Final Word

Zuma lame duck presidency follows long tradition

Duck.jpg

 If President Jacob Zuma has become a lame duck president, he suffers from a condition that can even be suffered by the pope.

If true, he has become a member of a not all that an exclusive club of heads of state across the globe.

If he cannot find the personal means to pay for the non-security upgrades to his Nkandla residence, he might also become a lame duck in the most original use of the ‘lame duck’ proverb – a use that for all intents and purposes has fallen into total disuse.

Animal farm of finance

In our search for the origin of the ‘lame duck’ expression we discovered that it was not originally a political expression. The lame duck originally came from the world of finance, in 18th-century London Stock Exchange. It referred to a “stock-jobber or dealer who will not, or cannot, pay his losses” and has to “waddle out of the alley like a lame duck”. It could also refer to a defaulter on a loan.

The first known mention in writing of the term was made by Horace Walpole, in a letter of 1761 to Sir Horace Mann: "Do you know what a Bull and a Bear and Lame Duck are?"

In 1791 Mary Berry wrote of the Duchess of Devonshire’s loss of £50,000 in stocks, “the conversation of the town” was that her name was to be “posted up as a lame duck”.

On the ‘animal farm’ of stock exchanges we still find the ‘bulls’ when prices are on an upward trend and ‘bears’ when prices cool down and move the other way. But the ‘lame duck’, in stock trading context, seems to have become just about extinct.

Migration to world of politics

The ‘lame duck’ during the 19th century migrated to the world of politics where it seems to be thriving to this day, especially as a way to describe office bearers approaching the end of their tenure and for that reason effectively losing power/and or influence. As is the case at present with Mr Zuma there might also be additional reasons.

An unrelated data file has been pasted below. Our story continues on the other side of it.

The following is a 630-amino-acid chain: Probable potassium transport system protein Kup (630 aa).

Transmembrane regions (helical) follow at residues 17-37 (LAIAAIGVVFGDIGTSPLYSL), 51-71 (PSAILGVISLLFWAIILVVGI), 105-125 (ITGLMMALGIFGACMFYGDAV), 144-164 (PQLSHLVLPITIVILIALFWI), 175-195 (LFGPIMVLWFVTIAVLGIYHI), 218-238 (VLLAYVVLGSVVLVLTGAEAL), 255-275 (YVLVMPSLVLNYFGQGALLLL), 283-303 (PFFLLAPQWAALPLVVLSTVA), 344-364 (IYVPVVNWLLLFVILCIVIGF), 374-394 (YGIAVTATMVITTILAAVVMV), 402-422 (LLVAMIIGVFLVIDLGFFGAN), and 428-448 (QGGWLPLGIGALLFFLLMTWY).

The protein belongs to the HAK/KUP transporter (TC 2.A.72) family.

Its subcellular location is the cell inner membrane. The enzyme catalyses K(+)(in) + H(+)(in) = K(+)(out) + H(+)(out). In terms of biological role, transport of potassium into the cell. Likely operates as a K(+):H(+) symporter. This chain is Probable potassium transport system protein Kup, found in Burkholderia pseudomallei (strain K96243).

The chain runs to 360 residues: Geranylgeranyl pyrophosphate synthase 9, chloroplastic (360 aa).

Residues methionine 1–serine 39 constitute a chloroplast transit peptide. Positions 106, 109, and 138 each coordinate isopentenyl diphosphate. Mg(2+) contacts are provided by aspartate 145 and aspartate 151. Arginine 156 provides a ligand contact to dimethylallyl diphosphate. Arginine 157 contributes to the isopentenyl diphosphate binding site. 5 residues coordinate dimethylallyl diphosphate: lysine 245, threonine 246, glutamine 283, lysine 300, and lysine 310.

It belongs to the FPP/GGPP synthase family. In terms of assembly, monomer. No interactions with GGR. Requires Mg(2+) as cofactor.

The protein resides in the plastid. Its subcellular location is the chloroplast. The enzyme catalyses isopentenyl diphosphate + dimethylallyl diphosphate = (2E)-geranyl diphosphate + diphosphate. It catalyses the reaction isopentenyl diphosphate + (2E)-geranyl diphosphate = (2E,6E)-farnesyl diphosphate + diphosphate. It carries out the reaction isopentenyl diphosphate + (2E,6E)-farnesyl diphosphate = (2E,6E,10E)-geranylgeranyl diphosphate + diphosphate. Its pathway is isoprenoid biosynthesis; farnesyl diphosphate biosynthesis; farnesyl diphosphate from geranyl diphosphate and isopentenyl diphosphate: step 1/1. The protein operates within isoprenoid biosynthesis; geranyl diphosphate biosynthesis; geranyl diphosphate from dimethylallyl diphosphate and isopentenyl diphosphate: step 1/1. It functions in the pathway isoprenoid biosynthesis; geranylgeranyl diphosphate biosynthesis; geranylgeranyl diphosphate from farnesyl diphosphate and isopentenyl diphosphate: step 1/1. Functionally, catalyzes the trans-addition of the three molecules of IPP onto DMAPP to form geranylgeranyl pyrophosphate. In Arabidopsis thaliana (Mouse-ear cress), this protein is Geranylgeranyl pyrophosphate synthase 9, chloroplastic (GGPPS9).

The first known recorded use was in the American Congressional Globe (official record of the United States Congress) of 14 January 1863: “In no event ... could [the Court of Claims] be justly obnoxious to the charge of being a receptacle of ‘lame ducks’ or broken down politicians.”

Since then it has come into common use in democracies worldwide. In the US it is

traditionally used for presidents who are serving out the remainder of their term after having been defeated for re-election – as has happened to William Howard Taft, who was defeated for re-election in 1912; with Herbert Hoover, who was defeated for re-election in 1932; Gerald R. Ford defeated in 1976; Jimmy Carter, defeated for re-election in 1980 and George H. W. Bush, who was defeated for re-election in 1992.

The US also has a “lame duck period, being the period between (presidential and congressional) elections in November and the inauguration of officials early in the following year.

In Australia, regardless of when the election is held, the Senate (upper house) sits from the 1st of July following the election, to the 30th of June six years later, while the newly elected members of the House of Representatives (lower house) take their seats immediately after an election.

A Senate that is destined to lose its majority as a result of such a change is called a ‘lame-duck’ Senate and often attracts criticism if it blocks government measures introduced in the House of Representatives.

The lame pope

The ‘lame duck’ phenomenon is not restricted to the world of secular politics. It can even happen in the Vatican.

On February 11, 2013, when Pope Benedict XVI announced that he was resigning within 17 days, he was called a lame-duck pope in certain of the media.

And, due to Pope John Paul II’s long and debilitating illness, some journalists described the final years of his reign as a lame-duck papacy.

In South Africa the lame duck situation of Mr Zuma, about which we wrote last week, was brought on not only because of the controversies he got himself involved in, but also because of the constitutional limit on the number of terms an individual can serve as president.

There are further complicating factors, like the non-synchronisation between elections for the ANC party leadership and the national elections.

by Piet Coetzer

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